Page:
Ankylosing Spondylitis Information on Risk Factors & Treatment
Ankylosing spondylitis causes changes to occur in your body because of the inflammation it causes in the areas where skeletal bones are attached to tendons, ligaments, discs or joints. It typically affects the sacroiliac joints, where the lower back meets the pelvis, and begins with inflammation in this area (sacroiliitis).
In the spinal column, AS starts in the fibrous tissues of the discs between the vertebrae. Ankylosing spondylitis causes inflammation that leads to the breakdown of the tissues and, over time, makes them thickened and rigid. This leads to stiffness of the spine, and pain due to compression of the nerve roots.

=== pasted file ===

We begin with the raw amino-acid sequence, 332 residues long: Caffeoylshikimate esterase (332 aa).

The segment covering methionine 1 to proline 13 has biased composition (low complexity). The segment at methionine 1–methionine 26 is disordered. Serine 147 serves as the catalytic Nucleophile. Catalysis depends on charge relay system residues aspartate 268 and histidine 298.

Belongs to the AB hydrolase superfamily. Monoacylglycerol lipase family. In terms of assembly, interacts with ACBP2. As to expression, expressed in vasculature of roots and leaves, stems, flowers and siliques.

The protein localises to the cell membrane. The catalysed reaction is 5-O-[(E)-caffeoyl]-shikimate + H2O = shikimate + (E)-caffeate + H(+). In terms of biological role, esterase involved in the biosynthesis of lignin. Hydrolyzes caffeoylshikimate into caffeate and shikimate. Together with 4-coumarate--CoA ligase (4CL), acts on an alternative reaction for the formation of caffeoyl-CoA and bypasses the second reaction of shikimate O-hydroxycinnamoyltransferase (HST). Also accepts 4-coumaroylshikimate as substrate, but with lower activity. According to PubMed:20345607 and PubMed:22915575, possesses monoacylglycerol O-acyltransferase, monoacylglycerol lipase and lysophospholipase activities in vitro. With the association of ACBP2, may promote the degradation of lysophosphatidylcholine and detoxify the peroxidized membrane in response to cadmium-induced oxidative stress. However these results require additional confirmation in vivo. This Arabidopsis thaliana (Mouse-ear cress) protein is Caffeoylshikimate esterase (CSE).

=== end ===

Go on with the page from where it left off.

Eventually, the prolonged and recurrent inflammation of ankylosing spondylitis can result in a complete fusion or cementing together of the bones of the spine (vertebrae). This fusion is called ankylosis. When the spine is fused, it loses its mobility.
Because it is a systemic inflammatory disease, ankylosing spondylitis can affect other areas of the body away from the spine, such as the kidneys, heart, lungs and eyes.